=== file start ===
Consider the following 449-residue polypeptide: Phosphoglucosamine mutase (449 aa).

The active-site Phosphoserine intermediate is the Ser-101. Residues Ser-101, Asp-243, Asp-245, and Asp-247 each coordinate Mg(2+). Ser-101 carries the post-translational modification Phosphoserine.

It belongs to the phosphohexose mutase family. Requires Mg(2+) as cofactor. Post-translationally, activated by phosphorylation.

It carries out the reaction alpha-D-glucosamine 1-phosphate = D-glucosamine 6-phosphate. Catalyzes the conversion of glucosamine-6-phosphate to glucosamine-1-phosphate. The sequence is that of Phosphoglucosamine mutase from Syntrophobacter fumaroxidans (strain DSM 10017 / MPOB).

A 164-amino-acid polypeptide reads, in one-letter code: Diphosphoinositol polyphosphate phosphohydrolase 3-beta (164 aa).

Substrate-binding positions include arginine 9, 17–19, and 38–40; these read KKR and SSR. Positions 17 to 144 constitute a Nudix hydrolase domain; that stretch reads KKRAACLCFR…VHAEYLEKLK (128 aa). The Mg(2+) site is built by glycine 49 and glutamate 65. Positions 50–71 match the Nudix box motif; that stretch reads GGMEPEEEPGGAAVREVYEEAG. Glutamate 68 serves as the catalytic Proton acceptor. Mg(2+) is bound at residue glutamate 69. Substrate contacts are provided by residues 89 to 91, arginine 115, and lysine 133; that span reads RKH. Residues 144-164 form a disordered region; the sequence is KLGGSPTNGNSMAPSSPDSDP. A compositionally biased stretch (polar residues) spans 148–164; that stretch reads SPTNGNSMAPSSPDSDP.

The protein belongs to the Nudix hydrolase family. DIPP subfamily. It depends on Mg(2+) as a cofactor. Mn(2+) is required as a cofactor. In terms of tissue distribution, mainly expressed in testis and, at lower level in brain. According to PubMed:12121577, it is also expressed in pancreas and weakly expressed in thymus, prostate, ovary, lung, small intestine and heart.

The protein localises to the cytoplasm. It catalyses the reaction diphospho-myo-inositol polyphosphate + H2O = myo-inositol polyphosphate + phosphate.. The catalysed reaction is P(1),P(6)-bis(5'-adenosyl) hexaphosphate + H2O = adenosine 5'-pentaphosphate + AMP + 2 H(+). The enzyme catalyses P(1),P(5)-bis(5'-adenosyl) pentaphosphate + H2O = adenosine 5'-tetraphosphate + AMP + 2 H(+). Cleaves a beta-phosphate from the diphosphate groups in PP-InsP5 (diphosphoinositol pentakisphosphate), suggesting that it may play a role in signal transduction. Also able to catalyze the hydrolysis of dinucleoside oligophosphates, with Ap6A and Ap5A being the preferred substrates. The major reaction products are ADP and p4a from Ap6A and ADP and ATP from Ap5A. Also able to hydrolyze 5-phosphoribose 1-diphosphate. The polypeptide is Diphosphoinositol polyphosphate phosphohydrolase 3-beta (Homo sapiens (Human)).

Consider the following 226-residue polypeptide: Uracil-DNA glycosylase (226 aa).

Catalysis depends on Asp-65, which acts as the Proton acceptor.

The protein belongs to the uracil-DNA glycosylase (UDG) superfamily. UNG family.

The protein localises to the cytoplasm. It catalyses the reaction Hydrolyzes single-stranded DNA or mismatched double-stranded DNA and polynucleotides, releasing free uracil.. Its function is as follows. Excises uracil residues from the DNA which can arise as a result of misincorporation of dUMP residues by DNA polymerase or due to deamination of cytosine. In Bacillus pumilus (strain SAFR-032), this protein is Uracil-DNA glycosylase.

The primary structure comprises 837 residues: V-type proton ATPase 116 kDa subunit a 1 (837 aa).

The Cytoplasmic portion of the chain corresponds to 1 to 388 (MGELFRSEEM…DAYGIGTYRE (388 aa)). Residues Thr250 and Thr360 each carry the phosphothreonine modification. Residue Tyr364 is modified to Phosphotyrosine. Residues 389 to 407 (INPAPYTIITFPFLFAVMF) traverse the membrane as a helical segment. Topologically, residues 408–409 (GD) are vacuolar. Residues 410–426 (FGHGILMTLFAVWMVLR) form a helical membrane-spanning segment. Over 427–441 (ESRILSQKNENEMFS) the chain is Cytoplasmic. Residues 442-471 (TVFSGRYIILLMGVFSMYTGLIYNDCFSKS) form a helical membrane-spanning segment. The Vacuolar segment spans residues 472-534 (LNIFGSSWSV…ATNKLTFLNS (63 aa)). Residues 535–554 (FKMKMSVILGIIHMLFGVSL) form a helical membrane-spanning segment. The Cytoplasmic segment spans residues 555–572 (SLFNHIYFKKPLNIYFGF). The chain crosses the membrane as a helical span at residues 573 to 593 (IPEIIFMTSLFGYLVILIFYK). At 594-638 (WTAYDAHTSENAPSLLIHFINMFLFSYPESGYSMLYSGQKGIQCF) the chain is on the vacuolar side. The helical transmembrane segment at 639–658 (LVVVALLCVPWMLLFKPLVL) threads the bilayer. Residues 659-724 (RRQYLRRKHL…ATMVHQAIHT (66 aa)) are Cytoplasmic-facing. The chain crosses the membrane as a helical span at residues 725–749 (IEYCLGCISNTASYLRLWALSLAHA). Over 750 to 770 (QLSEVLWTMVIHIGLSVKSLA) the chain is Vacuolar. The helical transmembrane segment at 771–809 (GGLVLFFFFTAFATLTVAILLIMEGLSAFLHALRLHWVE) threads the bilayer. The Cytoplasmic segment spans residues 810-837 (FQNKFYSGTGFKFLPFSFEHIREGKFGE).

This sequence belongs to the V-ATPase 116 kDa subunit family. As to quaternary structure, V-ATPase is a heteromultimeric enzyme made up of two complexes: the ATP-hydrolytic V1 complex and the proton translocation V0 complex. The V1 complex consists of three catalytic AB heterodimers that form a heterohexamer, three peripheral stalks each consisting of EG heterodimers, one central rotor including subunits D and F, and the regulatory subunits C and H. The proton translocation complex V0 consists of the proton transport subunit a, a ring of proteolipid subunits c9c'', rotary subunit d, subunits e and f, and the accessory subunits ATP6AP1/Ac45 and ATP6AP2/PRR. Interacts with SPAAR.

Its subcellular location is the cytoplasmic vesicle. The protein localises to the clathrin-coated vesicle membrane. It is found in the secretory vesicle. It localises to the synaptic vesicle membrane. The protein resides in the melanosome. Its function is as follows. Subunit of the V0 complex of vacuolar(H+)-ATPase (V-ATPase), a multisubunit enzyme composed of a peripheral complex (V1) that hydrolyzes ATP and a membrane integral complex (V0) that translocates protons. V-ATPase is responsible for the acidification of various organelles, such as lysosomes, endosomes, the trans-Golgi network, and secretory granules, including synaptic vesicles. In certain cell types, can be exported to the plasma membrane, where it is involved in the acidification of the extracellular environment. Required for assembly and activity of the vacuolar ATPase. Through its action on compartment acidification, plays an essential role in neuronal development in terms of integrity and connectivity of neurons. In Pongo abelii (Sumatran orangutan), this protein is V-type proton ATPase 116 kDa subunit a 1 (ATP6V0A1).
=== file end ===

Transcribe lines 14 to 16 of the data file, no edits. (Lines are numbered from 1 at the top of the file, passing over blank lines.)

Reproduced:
The Cytoplasmic portion of the chain corresponds to 1 to 388 (MGELFRSEEM…DAYGIGTYRE (388 aa)). Residues Thr250 and Thr360 each carry the phosphothreonine modification. Residue Tyr364 is modified to Phosphotyrosine. Residues 389 to 407 (INPAPYTIITFPFLFAVMF) traverse the membrane as a helical segment. Topologically, residues 408–409 (GD) are vacuolar. Residues 410–426 (FGHGILMTLFAVWMVLR) form a helical membrane-spanning segment. Over 427–441 (ESRILSQKNENEMFS) the chain is Cytoplasmic. Residues 442-471 (TVFSGRYIILLMGVFSMYTGLIYNDCFSKS) form a helical membrane-spanning segment. The Vacuolar segment spans residues 472-534 (LNIFGSSWSV…ATNKLTFLNS (63 aa)). Residues 535–554 (FKMKMSVILGIIHMLFGVSL) form a helical membrane-spanning segment. The Cytoplasmic segment spans residues 555–572 (SLFNHIYFKKPLNIYFGF). The chain crosses the membrane as a helical span at residues 573 to 593 (IPEIIFMTSLFGYLVILIFYK). At 594-638 (WTAYDAHTSENAPSLLIHFINMFLFSYPESGYSMLYSGQKGIQCF) the chain is on the vacuolar side. The helical transmembrane segment at 639–658 (LVVVALLCVPWMLLFKPLVL) threads the bilayer. Residues 659-724 (RRQYLRRKHL…ATMVHQAIHT (66 aa)) are Cytoplasmic-facing. The chain crosses the membrane as a helical span at residues 725–749 (IEYCLGCISNTASYLRLWALSLAHA). Over 750 to 770 (QLSEVLWTMVIHIGLSVKSLA) the chain is Vacuolar. The helical transmembrane segment at 771–809 (GGLVLFFFFTAFATLTVAILLIMEGLSAFLHALRLHWVE) threads the bilayer. The Cytoplasmic segment spans residues 810-837 (FQNKFYSGTGFKFLPFSFEHIREGKFGE).

This sequence belongs to the V-ATPase 116 kDa subunit family. As to quaternary structure, V-ATPase is a heteromultimeric enzyme made up of two complexes: the ATP-hydrolytic V1 complex and the proton translocation V0 complex. The V1 complex consists of three catalytic AB heterodimers that form a heterohexamer, three peripheral stalks each consisting of EG heterodimers, one central rotor including subunits D and F, and the regulatory subunits C and H. The proton translocation complex V0 consists of the proton transport subunit a, a ring of proteolipid subunits c9c'', rotary subunit d, subunits e and f, and the accessory subunits ATP6AP1/Ac45 and ATP6AP2/PRR. Interacts with SPAAR.

Its subcellular location is the cytoplasmic vesicle. The protein localises to the clathrin-coated vesicle membrane. It is found in the secretory vesicle. It localises to the synaptic vesicle membrane. The protein resides in the melanosome. Its function is as follows. Subunit of the V0 complex of vacuolar(H+)-ATPase (V-ATPase), a multisubunit enzyme composed of a peripheral complex (V1) that hydrolyzes ATP and a membrane integral complex (V0) that translocates protons. V-ATPase is responsible for the acidification of various organelles, such as lysosomes, endosomes, the trans-Golgi network, and secretory granules, including synaptic vesicles. In certain cell types, can be exported to the plasma membrane, where it is involved in the acidification of the extracellular environment. Required for assembly and activity of the vacuolar ATPase. Through its action on compartment acidification, plays an essential role in neuronal development in terms of integrity and connectivity of neurons. In Pongo abelii (Sumatran orangutan), this protein is V-type proton ATPase 116 kDa subunit a 1 (ATP6V0A1).